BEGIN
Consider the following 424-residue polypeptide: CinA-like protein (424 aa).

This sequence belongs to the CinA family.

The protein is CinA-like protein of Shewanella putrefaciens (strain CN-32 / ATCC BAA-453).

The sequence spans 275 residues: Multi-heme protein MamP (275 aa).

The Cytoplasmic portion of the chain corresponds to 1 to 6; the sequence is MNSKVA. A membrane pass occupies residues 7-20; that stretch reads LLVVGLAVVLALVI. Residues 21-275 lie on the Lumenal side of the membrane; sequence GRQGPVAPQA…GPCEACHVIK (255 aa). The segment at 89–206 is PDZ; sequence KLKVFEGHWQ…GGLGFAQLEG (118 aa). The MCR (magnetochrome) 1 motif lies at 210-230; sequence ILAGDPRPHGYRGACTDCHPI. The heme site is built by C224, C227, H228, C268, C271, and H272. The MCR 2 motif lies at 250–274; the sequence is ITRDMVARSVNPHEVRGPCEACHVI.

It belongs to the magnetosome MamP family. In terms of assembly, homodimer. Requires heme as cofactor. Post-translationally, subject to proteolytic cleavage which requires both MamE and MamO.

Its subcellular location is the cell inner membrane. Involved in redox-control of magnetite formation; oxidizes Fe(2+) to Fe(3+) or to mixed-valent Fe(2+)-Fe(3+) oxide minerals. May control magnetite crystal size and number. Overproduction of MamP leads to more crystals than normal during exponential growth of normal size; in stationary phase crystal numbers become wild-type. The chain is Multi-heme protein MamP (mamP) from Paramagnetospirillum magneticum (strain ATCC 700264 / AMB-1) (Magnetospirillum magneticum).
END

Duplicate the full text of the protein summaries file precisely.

Consider the following 424-residue polypeptide: CinA-like protein (424 aa).

This sequence belongs to the CinA family.

The protein is CinA-like protein of Shewanella putrefaciens (strain CN-32 / ATCC BAA-453).

The sequence spans 275 residues: Multi-heme protein MamP (275 aa).

The Cytoplasmic portion of the chain corresponds to 1 to 6; the sequence is MNSKVA. A membrane pass occupies residues 7-20; that stretch reads LLVVGLAVVLALVI. Residues 21-275 lie on the Lumenal side of the membrane; sequence GRQGPVAPQA…GPCEACHVIK (255 aa). The segment at 89–206 is PDZ; sequence KLKVFEGHWQ…GGLGFAQLEG (118 aa). The MCR (magnetochrome) 1 motif lies at 210-230; sequence ILAGDPRPHGYRGACTDCHPI. The heme site is built by C224, C227, H228, C268, C271, and H272. The MCR 2 motif lies at 250–274; the sequence is ITRDMVARSVNPHEVRGPCEACHVI.

It belongs to the magnetosome MamP family. In terms of assembly, homodimer. Requires heme as cofactor. Post-translationally, subject to proteolytic cleavage which requires both MamE and MamO.

Its subcellular location is the cell inner membrane. Involved in redox-control of magnetite formation; oxidizes Fe(2+) to Fe(3+) or to mixed-valent Fe(2+)-Fe(3+) oxide minerals. May control magnetite crystal size and number. Overproduction of MamP leads to more crystals than normal during exponential growth of normal size; in stationary phase crystal numbers become wild-type. The chain is Multi-heme protein MamP (mamP) from Paramagnetospirillum magneticum (strain ATCC 700264 / AMB-1) (Magnetospirillum magneticum).